We are not medics and this is simply an account of our experience. We have learned that everyone really is different. Diseases affect people differently and so do treatments. This is frustrating at times but it’s also really liberating – just because it happened to someone else doesn’t mean it will happen to you.
This is not a techy blog but I’ve tried to include some of the significant symptoms and blood numbers because I’ve come to understand how important these things are. If you’ve just been diagnosed with an indolent lymphoma and you’re anaemic it may help to hear someone else’s experience of the ‘watch and wait’ approach. It may also help to know how he felt when it was really low – way too low (7.2 was his personal best – or rather worst).
If you’re thinking about pre-colonoscopy bowel prep you will want to know (really want to know!) how fast Picolax might work.
This blog is written from the sidelines – I don’t have cancer – but I live with it. This blog is also very much for those whose lives have been invaded, who sit anxiously alongside the one who has cancer. I hope that whether your concern is anaemia, you’re awaiting your first colonoscopy or you’re simply reading every cancer blog you can find to try to help a friend, you’ll find something of use.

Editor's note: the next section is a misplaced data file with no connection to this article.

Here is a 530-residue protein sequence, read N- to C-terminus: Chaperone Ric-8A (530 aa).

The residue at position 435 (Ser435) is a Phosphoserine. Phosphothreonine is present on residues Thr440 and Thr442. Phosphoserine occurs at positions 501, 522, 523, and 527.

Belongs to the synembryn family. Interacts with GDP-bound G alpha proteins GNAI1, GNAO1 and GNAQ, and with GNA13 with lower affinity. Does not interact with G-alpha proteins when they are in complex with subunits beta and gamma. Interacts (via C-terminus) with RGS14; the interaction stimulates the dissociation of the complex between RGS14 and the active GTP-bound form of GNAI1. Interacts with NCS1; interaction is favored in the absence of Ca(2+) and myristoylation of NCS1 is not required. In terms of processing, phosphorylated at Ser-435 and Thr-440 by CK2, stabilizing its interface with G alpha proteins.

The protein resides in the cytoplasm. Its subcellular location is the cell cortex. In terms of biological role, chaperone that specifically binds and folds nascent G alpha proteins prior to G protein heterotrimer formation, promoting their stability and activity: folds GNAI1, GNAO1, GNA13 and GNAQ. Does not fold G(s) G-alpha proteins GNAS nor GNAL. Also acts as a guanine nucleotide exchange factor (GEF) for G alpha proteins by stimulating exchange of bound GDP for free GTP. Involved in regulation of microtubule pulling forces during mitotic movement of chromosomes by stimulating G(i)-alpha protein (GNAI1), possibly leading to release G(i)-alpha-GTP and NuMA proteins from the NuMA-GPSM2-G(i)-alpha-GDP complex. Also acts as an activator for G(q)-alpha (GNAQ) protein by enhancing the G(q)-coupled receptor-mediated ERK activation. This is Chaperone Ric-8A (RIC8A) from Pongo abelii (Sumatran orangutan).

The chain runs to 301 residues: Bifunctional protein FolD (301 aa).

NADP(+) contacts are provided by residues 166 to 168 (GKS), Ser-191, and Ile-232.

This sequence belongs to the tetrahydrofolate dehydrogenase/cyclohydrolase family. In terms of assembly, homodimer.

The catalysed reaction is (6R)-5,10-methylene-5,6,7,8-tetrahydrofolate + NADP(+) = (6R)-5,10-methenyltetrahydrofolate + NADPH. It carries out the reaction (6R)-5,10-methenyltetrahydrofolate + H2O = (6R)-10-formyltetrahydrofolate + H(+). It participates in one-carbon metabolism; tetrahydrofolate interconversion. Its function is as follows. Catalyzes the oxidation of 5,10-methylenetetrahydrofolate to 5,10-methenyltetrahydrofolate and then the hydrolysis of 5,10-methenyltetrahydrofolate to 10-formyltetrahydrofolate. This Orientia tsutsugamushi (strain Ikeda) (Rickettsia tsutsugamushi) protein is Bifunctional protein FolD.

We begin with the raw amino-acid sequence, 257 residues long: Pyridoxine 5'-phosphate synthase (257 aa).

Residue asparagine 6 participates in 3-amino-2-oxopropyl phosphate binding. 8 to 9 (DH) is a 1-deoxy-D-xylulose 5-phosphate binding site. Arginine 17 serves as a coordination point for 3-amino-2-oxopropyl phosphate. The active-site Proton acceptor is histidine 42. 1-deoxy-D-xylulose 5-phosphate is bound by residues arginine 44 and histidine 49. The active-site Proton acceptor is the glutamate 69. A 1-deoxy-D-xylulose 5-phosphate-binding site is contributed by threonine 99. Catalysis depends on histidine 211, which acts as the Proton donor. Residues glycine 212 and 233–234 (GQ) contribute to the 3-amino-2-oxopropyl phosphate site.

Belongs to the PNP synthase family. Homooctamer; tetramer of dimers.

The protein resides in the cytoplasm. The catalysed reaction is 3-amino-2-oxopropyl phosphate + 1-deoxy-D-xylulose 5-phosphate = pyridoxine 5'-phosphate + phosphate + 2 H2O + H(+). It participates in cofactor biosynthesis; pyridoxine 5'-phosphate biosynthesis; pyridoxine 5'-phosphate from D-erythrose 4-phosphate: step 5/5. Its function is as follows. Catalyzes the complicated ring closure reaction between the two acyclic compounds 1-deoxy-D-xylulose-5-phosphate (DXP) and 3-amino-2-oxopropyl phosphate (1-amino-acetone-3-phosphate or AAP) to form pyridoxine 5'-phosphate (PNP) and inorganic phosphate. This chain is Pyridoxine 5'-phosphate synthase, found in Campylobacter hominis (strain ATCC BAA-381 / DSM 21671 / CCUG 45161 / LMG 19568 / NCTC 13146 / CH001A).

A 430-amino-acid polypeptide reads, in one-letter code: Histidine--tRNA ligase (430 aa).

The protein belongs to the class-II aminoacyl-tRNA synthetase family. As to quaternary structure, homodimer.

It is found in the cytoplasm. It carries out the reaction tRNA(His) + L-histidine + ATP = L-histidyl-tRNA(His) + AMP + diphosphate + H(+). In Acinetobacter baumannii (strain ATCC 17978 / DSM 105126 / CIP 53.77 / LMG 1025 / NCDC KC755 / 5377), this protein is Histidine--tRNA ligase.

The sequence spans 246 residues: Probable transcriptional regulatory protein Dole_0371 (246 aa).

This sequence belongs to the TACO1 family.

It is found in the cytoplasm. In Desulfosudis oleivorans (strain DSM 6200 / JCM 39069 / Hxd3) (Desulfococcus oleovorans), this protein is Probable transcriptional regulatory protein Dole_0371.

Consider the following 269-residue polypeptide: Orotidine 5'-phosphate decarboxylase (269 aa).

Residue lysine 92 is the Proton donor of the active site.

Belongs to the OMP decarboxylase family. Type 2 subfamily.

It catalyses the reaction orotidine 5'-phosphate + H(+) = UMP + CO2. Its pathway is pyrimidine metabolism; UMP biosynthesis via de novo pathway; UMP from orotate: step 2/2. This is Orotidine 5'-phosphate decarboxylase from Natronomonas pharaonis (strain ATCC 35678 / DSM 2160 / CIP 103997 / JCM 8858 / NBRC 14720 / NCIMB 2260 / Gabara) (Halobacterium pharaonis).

This is primarily a blog about cancer but as Andy Burrows notes, being told you have a disease that could kill you (I was told I probably had cancer but I don’t, sadly my husband does) really does make you think about your beliefs ‘when the rubber hits the road’. Well the rubber has well and truly hit the road for us in the last few years. I am Christian, my husband is not and this inevitably shapes our experience but as far as his cancer is concerned we have the same goals, the same attitude.
Cancer has taken up residence in our home but it hasn’t taken over and at times we’re even able to forget it’s there. And that’s good.